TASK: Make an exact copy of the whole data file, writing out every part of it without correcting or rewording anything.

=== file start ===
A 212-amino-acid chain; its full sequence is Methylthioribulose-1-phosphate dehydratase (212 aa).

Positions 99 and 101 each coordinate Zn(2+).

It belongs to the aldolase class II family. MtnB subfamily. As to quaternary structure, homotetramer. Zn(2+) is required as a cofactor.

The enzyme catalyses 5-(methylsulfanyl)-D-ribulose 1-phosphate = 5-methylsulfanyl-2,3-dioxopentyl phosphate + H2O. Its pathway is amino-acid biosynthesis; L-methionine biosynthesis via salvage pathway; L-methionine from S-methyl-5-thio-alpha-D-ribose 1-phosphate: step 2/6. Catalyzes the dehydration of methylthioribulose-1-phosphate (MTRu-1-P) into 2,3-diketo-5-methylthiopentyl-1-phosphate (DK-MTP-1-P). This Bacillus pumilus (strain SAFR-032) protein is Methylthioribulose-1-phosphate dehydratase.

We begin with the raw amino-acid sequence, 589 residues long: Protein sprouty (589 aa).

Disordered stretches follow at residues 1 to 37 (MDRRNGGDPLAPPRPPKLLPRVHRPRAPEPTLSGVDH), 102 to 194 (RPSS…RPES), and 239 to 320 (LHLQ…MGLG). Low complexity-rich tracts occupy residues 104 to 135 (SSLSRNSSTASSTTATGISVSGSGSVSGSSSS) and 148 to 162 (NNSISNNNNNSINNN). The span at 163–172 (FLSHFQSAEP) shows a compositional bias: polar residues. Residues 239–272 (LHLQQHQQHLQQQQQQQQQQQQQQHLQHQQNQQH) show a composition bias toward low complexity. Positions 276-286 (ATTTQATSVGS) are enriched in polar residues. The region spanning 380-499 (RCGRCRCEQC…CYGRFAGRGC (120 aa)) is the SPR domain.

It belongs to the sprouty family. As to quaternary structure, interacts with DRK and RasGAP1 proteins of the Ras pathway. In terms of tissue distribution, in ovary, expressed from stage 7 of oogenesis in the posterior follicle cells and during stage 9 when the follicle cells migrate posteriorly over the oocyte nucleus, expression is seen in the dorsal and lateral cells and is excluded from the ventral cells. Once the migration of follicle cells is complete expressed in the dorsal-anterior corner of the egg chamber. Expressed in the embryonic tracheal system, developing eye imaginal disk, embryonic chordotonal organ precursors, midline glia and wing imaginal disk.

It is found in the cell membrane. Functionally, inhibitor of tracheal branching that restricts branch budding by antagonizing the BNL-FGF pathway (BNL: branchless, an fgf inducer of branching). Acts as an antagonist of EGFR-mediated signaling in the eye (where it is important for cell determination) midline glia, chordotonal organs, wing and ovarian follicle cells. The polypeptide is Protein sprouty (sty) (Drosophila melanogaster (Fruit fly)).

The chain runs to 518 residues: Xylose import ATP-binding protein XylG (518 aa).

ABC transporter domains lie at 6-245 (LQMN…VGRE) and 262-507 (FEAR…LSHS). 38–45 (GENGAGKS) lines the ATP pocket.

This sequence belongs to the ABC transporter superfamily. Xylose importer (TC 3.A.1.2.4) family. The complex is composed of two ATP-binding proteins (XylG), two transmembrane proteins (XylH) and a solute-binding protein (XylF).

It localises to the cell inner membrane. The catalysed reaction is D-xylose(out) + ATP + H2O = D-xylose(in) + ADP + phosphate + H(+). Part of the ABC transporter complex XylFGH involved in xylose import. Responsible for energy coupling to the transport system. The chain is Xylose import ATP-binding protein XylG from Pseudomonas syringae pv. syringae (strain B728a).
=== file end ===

A 212-amino-acid chain; its full sequence is Methylthioribulose-1-phosphate dehydratase (212 aa).

Positions 99 and 101 each coordinate Zn(2+).

It belongs to the aldolase class II family. MtnB subfamily. As to quaternary structure, homotetramer. Zn(2+) is required as a cofactor.

The enzyme catalyses 5-(methylsulfanyl)-D-ribulose 1-phosphate = 5-methylsulfanyl-2,3-dioxopentyl phosphate + H2O. Its pathway is amino-acid biosynthesis; L-methionine biosynthesis via salvage pathway; L-methionine from S-methyl-5-thio-alpha-D-ribose 1-phosphate: step 2/6. Catalyzes the dehydration of methylthioribulose-1-phosphate (MTRu-1-P) into 2,3-diketo-5-methylthiopentyl-1-phosphate (DK-MTP-1-P). This Bacillus pumilus (strain SAFR-032) protein is Methylthioribulose-1-phosphate dehydratase.

We begin with the raw amino-acid sequence, 589 residues long: Protein sprouty (589 aa).

Disordered stretches follow at residues 1 to 37 (MDRRNGGDPLAPPRPPKLLPRVHRPRAPEPTLSGVDH), 102 to 194 (RPSS…RPES), and 239 to 320 (LHLQ…MGLG). Low complexity-rich tracts occupy residues 104 to 135 (SSLSRNSSTASSTTATGISVSGSGSVSGSSSS) and 148 to 162 (NNSISNNNNNSINNN). The span at 163–172 (FLSHFQSAEP) shows a compositional bias: polar residues. Residues 239–272 (LHLQQHQQHLQQQQQQQQQQQQQQHLQHQQNQQH) show a composition bias toward low complexity. Positions 276-286 (ATTTQATSVGS) are enriched in polar residues. The region spanning 380-499 (RCGRCRCEQC…CYGRFAGRGC (120 aa)) is the SPR domain.

It belongs to the sprouty family. As to quaternary structure, interacts with DRK and RasGAP1 proteins of the Ras pathway. In terms of tissue distribution, in ovary, expressed from stage 7 of oogenesis in the posterior follicle cells and during stage 9 when the follicle cells migrate posteriorly over the oocyte nucleus, expression is seen in the dorsal and lateral cells and is excluded from the ventral cells. Once the migration of follicle cells is complete expressed in the dorsal-anterior corner of the egg chamber. Expressed in the embryonic tracheal system, developing eye imaginal disk, embryonic chordotonal organ precursors, midline glia and wing imaginal disk.

It is found in the cell membrane. Functionally, inhibitor of tracheal branching that restricts branch budding by antagonizing the BNL-FGF pathway (BNL: branchless, an fgf inducer of branching). Acts as an antagonist of EGFR-mediated signaling in the eye (where it is important for cell determination) midline glia, chordotonal organs, wing and ovarian follicle cells. The polypeptide is Protein sprouty (sty) (Drosophila melanogaster (Fruit fly)).

The chain runs to 518 residues: Xylose import ATP-binding protein XylG (518 aa).

ABC transporter domains lie at 6-245 (LQMN…VGRE) and 262-507 (FEAR…LSHS). 38–45 (GENGAGKS) lines the ATP pocket.

This sequence belongs to the ABC transporter superfamily. Xylose importer (TC 3.A.1.2.4) family. The complex is composed of two ATP-binding proteins (XylG), two transmembrane proteins (XylH) and a solute-binding protein (XylF).

It localises to the cell inner membrane. The catalysed reaction is D-xylose(out) + ATP + H2O = D-xylose(in) + ADP + phosphate + H(+). Part of the ABC transporter complex XylFGH involved in xylose import. Responsible for energy coupling to the transport system. The chain is Xylose import ATP-binding protein XylG from Pseudomonas syringae pv. syringae (strain B728a).